- - Wednesday, December 18, 2013

There’s a new national hero among us. U.S. District Judge Richard Leon of the District of Columbia last week punched out the National Security Agency, a bully grown far too big for its britches. He called the NSA’s bulk collection of telephone records “almost Orwellian” and possibly “unconstitutional.”

For years, the government’s domestic spying effort was one of the nation’s most carefully guarded secrets. Suggestions that the federal government was eavesdropping on everyone’s conversations and reading everyone’s mail was the work of geeks in tinfoil hats, like obsessions with faked moon landings, second gunmen on the grassy knoll and abductions by aliens. Edward J. Snowden changed all that with the release of proof that reality was worse than the tinfoil conspiracies.

As Judge Leon put it: “I cannot imagine a more ‘indiscriminate’ and ‘arbitrary’ invasion than this systematic and high-tech collection and retention of personal data on virtually every citizen for purposes of querying and analyzing it without prior judicial approval.”

When the total surveillance program began, hidden in the shadows, there was no need to justify the billions of dollars spent in manpower and equipment to tap into every major communications provider in the country. When the Obama administration was called in to court to explain itself, the Justice Department cited a 30-year-old Supreme Court case to say everything was OK. In the last days of the time of disco, the high court approved the surveillance used to catch a Maryland bank robber who had made threatening telephone calls from a landline. It never occurred to the justices they were approving surveillance of everyone’s telephones because such things were not technically possible. “Nor could the Court in 1979 have ever imagined how the citizens of 2013 would interact with their phones,” Judge Leon observed.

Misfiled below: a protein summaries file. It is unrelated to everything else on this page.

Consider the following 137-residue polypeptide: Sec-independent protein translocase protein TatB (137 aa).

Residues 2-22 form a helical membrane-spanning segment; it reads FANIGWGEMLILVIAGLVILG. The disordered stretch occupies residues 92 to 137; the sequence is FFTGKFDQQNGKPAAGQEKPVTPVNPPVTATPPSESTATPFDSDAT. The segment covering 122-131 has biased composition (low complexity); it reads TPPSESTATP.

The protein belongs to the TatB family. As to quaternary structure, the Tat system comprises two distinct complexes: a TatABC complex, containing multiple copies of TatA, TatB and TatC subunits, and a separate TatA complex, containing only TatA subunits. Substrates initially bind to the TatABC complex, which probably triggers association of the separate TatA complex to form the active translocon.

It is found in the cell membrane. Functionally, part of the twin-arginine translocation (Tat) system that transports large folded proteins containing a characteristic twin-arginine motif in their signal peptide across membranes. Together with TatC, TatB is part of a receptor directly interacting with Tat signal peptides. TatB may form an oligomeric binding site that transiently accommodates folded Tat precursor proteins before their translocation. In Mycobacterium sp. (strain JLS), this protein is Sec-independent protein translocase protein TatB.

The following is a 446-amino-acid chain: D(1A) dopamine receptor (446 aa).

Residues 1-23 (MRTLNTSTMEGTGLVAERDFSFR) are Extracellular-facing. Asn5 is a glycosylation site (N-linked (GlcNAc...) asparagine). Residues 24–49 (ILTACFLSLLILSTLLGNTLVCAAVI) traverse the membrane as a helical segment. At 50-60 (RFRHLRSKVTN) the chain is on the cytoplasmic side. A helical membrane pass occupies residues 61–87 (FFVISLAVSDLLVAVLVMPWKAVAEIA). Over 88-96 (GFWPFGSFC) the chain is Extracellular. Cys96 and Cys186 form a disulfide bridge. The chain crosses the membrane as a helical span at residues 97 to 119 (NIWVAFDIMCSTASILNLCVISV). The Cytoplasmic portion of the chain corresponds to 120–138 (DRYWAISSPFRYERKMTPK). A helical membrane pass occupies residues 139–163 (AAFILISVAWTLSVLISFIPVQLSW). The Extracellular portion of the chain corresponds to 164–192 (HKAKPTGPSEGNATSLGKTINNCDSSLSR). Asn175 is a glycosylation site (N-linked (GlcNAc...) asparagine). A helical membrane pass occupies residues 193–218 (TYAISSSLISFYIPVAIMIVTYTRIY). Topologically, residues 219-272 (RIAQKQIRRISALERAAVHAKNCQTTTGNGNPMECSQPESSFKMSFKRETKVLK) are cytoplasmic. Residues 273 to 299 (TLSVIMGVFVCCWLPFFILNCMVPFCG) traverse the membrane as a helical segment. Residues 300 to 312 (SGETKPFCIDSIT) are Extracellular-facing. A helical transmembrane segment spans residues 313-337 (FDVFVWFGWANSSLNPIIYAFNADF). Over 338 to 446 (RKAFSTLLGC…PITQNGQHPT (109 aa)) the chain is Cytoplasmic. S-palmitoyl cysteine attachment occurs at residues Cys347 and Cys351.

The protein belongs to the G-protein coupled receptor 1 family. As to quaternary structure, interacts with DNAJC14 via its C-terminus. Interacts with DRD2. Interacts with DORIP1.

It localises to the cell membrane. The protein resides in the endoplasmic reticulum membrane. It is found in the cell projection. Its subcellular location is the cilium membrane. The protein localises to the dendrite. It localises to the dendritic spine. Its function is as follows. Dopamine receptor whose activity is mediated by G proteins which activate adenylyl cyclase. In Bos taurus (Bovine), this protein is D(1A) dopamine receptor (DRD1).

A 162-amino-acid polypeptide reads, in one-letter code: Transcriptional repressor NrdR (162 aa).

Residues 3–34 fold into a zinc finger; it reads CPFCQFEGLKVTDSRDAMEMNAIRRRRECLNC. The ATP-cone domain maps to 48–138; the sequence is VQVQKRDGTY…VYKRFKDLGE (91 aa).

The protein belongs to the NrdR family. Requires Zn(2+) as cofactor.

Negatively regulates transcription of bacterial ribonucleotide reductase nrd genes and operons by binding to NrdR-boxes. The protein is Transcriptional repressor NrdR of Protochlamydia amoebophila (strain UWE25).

Judge Leon wrote that the government “does not cite a single instance in which analysis of the NSA’s bulk metadata collection actually stopped an imminent attack, or otherwise aided the government in achieving any objective that was time-sensitive in nature.” Terrorist attacks have occurred while the surveillance program has been fully operational, and there’s no reason to think they won’t happen again, whether the government snoops or not.

Many, perhaps most, Americans take the government at its word when it says “we’ll protect you,” whether from terrorism, from poverty or from a bad sickness. But an enormous surveillance bureaucracy hasn’t ensured real security.

This realization is growing. The judicial mills grind slowly, with appeals of appeals of appeals, so a bipartisan group of senators is gathering support to do something. “We can protect our national security without trampling our constitutional liberties,” says Sen. Mark Udall of Colorado, a Democrat, and he has drafted legislation to limit what the National Security Agency can do. Sen. Rand Paul of Kentucky, a Republican, is drawing up a class-action lawsuit against the NSA to show the NSA snoopers who’s boss. Judge Leon’s ruling, he says, “reminds the federal government that it is not above the law.”

Congress could pull the plug on the NSA surveillance scheme now, rather than rely on the courts to do so. The ability to tune in uninvited on the thoughts and private musings of any American at any time, as documented in emails and recorded by electronic devices, goes beyond what George Orwell, the English novelist, imagined. The Fourth Amendment demands that searches are only to be conducted against men and women with proper warrants properly executed, and only with probable cause of the commission of a crime.

“Thanks to the Founding Fathers,” writes John Cassidy in The New Yorker magazine, “federal judges are empowered with the job security and the leeway to think for themselves. And on occasion, thank the Lord, some of them exercise these freedoms.” We agree, and thank Judge Leon as well, for being one of the heroes.